UK Muslims disappointed in Labour, huge drop in support: Poll

Support is seen falling from 86% to 60% since the 2019 elections, which the Labour Muslim Network, the poll commissioner, said showed a “crisis point” for the party’s strong popularity among Muslims.

  • Keir Starmer, Leader of Britain’s opposition Labour Party delivers a speech at a business conference in London, February 1, 2024 (AP)

A new Survation survey demonstrates that support for the UK’s Labour Party among British Muslims has plunged amid concerns about Keir Starmer’s handling of the war on Gaza.

Support fell from 86% to 60% since the 2019 elections, which the Labour Muslim Network, the poll commissioner, said showed a “crisis point” for the party’s strong popularity among Muslims. The poll doesn’t take into consideration undecided voters, with whose inclusion the support drops lower to 43%.

38% of British Muslims said their belief in the Labour Party has decreased over the last 12 months.

In a statement, the Labour Muslim Network said on Monday, “Muslim voters have been watching and are now sending a clear message – they will not support any political party that does not fervently oppose the crimes committed against the people of Gaza,” adding, “The Labour leadership must change paths now or risk losing the support of the Muslim community for a generation.”

Khalid Mahmood, Labour MP for Birmingham Perry Barr, stated that the reason behind the frustration is the party’s position on a Gaza ceasefire, “I’ve never seen this quantity of emails coming through my inbox,” he told ITV News.

Read next: UK Labour party reiterates need for ceasefire in Gaza

Neglecting ‘unresolved issues’

Mish Rahman, a left-wing Labour NEC member, relayed to The Independent that other bigger factors contributed to the loss of support.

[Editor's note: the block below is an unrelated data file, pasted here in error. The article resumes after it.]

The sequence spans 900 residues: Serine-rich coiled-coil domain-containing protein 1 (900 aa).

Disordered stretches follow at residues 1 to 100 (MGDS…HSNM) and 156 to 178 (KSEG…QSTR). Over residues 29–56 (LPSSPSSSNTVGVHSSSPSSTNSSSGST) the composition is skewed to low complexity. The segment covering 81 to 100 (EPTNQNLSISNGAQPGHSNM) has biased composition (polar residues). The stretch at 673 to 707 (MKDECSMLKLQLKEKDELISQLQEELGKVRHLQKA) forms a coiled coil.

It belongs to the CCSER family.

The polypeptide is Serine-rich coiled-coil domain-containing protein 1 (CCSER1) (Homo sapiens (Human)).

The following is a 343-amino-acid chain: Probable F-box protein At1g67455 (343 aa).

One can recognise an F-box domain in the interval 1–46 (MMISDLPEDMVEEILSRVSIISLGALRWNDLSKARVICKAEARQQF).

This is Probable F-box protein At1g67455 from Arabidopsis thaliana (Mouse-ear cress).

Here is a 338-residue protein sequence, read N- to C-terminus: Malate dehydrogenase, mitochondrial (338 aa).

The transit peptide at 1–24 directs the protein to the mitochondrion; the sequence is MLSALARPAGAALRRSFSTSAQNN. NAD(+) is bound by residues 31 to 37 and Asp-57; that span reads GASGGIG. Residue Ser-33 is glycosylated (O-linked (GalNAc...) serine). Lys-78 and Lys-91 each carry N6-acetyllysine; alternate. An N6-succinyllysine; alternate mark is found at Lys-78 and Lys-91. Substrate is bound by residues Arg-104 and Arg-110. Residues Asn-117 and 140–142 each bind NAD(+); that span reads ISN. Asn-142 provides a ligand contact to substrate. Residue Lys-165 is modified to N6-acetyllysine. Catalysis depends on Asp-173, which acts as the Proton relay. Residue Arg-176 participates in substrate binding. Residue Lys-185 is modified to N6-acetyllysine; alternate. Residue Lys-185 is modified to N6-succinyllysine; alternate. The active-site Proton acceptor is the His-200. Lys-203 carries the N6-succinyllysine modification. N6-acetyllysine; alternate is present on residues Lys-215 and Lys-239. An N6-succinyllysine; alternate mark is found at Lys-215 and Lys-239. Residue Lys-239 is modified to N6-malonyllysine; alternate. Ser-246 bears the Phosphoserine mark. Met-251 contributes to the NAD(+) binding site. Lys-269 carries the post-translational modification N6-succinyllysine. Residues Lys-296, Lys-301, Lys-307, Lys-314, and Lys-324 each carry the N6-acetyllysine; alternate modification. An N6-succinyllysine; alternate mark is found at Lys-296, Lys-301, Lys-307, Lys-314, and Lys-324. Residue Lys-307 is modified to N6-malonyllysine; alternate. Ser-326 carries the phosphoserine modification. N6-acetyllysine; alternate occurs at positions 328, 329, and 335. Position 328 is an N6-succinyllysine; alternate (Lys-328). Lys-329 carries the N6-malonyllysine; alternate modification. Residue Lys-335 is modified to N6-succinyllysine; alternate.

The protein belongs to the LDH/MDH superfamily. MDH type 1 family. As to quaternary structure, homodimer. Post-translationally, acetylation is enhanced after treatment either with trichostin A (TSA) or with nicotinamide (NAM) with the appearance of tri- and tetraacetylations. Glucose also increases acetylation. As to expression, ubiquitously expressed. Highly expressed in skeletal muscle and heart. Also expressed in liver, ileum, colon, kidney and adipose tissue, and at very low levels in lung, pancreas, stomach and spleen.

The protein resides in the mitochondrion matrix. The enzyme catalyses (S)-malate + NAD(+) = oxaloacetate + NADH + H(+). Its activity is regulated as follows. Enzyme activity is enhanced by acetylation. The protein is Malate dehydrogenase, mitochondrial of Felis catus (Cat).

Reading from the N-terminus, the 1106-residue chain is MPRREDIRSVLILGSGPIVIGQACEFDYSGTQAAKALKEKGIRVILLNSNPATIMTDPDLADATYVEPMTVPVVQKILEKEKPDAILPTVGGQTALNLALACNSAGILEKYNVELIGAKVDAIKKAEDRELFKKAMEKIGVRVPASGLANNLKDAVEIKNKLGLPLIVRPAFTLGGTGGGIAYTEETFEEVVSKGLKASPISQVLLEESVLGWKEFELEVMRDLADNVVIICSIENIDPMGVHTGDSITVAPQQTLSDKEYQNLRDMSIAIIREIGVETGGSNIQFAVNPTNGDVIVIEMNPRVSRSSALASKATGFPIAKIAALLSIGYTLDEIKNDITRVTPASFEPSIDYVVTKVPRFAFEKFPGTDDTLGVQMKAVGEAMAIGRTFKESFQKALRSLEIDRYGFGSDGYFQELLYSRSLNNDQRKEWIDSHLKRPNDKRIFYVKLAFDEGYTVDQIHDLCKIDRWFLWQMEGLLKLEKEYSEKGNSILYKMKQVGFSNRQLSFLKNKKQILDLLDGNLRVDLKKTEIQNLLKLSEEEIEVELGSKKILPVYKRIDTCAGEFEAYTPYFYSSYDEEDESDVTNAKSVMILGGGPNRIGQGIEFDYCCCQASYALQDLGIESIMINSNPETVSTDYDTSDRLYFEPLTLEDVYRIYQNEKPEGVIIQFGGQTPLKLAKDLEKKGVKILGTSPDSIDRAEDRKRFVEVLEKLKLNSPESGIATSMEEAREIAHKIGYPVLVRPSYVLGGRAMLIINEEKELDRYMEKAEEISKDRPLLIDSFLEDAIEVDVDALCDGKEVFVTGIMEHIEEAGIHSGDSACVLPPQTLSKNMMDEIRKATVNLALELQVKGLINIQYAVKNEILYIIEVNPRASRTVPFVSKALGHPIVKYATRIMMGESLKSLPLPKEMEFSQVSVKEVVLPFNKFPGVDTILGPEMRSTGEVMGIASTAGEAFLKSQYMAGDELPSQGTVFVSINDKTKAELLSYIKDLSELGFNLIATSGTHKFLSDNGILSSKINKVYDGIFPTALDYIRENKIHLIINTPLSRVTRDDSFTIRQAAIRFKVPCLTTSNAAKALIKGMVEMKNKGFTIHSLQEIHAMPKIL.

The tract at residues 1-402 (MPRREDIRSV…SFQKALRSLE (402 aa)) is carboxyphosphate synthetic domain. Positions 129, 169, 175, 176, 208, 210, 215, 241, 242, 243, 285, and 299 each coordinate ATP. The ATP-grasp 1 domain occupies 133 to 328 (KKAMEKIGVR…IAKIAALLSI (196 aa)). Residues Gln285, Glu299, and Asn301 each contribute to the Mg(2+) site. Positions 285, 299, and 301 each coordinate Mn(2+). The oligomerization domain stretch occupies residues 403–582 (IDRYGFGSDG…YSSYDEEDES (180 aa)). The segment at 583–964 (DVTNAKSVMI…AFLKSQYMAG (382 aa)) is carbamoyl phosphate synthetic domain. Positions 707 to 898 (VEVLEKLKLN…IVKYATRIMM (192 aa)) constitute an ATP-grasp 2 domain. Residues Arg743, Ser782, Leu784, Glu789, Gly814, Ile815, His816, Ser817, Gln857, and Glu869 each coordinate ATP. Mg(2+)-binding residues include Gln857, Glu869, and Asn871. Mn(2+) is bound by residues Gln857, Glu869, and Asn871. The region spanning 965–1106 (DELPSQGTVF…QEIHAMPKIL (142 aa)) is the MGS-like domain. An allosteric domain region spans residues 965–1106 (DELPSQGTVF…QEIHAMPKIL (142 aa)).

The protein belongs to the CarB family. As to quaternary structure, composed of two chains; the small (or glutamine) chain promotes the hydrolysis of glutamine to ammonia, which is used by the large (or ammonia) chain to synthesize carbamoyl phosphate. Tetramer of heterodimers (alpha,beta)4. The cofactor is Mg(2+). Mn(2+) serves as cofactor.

“These findings are deeply worrying but unsurprising. For months I have been alarmed by the Labour leadership’s willingness to turn a blind eye to Islamophobia within the party”, adding, “Whether it’s the sheer disregard for Palestinian lives, the mistreatment of Muslim MPs like Apsana Begum and Zarah Sultana, or the refusal to take on bigots within their own ranks, it’s clear that the leadership is not taking this issue seriously.”

“This poll should be a wake-up call to change course before it’s too late”, he concluded. 

The UK’s first and only hijab-wearing MP, Apsana Begum, called out the Labour Party last week over delays with the internal probe into alleged harassment she experienced by her ex-husband, a Labour politician.

The MP accused the Party of failing to care for her as she awaits the outcome of the investigation almost three years after its launch. She additionally highlighted “unresolved issues” concerning the treatment of Black and Asian people within the Party as demonstrated in the Forde Report.

She also brought up Islamophobic abuse, death threats, and risks to her safety, that are left neglected. 


The Labour’s Muslim Network expressed: “The treatment of Apsana Begum is nothing short of a scandal”, which comes after other Black and Asian Labour MPs publicly criticised the party recently.

Diane Abbott, Britain’s first Black woman MP, posted on X/Twitter late last year, “As a Black woman, and someone on the left of the Labour Party, I have unfortunately been forced to reach the conclusion that I will not get a fair hearing from this Labour leadership.”

Ms Abbott is now an independent MP after being suspended and is pending an investigation into a letter she penned about racism to The Observer last year.

The MP for Coventry South, Zarah Sultana, requested an Islamophobia probe within the Labour Party in November after condemning Starmer’s attack ads against PM Rishi Sunak for “playing on racist tropes of Asian men”.

Kate Osamor, MP for Edmonton, was suspended from Labour earlier this week after naming “Israel’s” attacks on Palestine a “genocide”.

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